Chances are you may see your relatives on few occasions. Thanksgiving may be one of them. Christmas may be the other. You don’t want to upset the tone of the holidays by injecting a life-altering announcement that will either elicit a million questions or silence your guests who are unprepared for such news. The news may not sit as well as the turkey.
You don’t want to usurp and undermine the holiday with your coming out news or embarrass your relatives who thought your boyfriend was just a “friend” in the past. ( However, if your straight child has a “significant other,” show as much interest in your LGBT child’s love interest. ) For both straight parents and LGBT children, you should come out on your own timetable when you can focus on each other, not when you are busy delumping the gravy, carving the turkey, opening gifts, answering phone calls, and tending to possibly small children. Most holiday traditions do not include coming out.
So, when is a good time to come out?
· When the teller and the news recipient aren’t distracted.
· When the announcement allows time for conversation afterwards.
· When the parent and child are relaxed.
· When it is a private conversation.
What Do You Gain By Telling?
Before coming out, an LGBT child should weight the pros and cons. Before sharing the news, it’s helpful to review questions that you think your parents or loved ones will bombard you with and prepare your responses. Of course, you don’t owe answers to anyone. Your parents and other relatives may hug you an express unconditional love and support, hopefully.
Or, if they are adamantly opposed to same-sex love and have voiced this view, skip the revelation. If you think you could be banished from your house, I wouldn’t tell them until you are financially independent. As not all coming outs go well at first anyway, parents may try to guilt trip you or change your mind. Take this into consideration.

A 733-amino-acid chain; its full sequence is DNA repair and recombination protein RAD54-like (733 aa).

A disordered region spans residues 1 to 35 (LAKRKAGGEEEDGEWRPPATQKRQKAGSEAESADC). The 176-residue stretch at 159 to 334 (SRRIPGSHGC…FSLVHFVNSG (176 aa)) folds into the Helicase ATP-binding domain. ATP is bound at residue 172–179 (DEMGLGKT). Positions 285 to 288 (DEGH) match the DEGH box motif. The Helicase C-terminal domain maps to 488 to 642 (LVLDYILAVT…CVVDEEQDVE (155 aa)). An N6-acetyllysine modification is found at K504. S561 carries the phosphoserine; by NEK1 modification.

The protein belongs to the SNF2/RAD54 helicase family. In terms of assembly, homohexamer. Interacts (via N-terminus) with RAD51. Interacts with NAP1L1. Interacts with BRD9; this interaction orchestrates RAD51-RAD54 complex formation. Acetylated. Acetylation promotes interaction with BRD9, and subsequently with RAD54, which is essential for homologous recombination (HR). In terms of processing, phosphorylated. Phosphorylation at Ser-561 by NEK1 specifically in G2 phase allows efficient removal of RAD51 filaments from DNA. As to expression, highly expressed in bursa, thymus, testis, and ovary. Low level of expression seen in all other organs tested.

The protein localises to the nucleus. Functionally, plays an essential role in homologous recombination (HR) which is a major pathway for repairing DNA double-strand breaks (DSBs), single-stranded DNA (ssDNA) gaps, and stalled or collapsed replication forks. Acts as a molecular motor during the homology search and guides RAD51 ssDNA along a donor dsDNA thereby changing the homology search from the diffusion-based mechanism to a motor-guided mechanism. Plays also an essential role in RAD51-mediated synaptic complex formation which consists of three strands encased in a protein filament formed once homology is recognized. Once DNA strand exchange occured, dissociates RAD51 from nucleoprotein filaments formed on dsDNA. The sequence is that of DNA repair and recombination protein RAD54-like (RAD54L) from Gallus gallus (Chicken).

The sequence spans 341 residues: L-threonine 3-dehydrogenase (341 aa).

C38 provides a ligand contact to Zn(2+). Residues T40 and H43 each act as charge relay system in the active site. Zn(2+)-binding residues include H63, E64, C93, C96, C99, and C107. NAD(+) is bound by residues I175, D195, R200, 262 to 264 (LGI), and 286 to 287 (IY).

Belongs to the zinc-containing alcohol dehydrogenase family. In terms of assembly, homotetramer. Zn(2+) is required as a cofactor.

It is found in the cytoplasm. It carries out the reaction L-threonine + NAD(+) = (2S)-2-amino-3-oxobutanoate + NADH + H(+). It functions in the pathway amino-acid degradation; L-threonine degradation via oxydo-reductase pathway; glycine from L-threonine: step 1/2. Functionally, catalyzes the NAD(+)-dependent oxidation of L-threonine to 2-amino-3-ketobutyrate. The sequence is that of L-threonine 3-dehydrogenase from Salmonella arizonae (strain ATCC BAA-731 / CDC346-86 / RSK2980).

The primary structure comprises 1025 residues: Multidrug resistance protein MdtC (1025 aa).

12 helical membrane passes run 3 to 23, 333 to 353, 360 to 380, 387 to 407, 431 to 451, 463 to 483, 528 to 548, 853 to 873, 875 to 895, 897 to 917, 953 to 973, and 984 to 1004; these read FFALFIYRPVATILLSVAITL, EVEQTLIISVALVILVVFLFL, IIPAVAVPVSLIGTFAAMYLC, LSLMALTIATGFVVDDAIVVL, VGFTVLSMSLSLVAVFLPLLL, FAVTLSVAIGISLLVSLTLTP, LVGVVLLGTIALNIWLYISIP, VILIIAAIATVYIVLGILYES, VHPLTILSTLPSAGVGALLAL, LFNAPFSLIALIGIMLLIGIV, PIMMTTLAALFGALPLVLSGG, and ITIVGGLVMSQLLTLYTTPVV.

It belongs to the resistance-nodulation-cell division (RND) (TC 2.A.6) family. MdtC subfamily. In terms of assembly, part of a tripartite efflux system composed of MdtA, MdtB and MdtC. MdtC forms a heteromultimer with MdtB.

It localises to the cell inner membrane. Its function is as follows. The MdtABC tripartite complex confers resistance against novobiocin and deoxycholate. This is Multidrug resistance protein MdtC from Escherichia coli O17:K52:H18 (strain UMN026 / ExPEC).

Anyhow, it’s the child’s story. If you know in advance that your child is LGBT, make sure you first obtain permission from him before he divulges the information to relatives and friends. Your child may want you to be the messenger.
What Not To Say To Your LGBTQ Child at Thanksgiving
On the website http://mykidisgay.com/5-things-not-to-say-to-your-lgbtqa-child-at-thanksgiving=dinner, writer Alyse Knorr suggests the following:
· Do not ask your child if they’ve “changed their mind” about their LGBTQA identity. This is not a “phase.”
· Do not introduce your child’s significant other as their “friend.” Don’t deny the relationship or ignore it. Ask our child what you should call their “significant other” when introducing that person to family and friends. Make sure your child doesn’t out his partner before his “main squeeze” is ready to come out.
· Do not call your child by any names or pronouns other than their preferred chosen name and pronouns. If you flub, apologize and say that you are trying to keep up with the new identity.
· Do not attempt to set them up with someone. Anyone. This will not change their mind and who knows better than your child whom he wants to date?
· Do not ignore the election. While politics are usually a no-no at the dining table, if Trump’s rescindment of LGBT rights rears its ugly head, you should assure your child that you are the best ally and will have his back.
No holiday is perfect, but these suggestions may make for a more comfortable holiday for everyone, especially the LGBT child.
When Your Child Is Gay: What You Need To Know
For more detailed advice, see book, co-authored with a mother of a gay son and a psychiatrist, Jonathan L. Tobkes, M.D.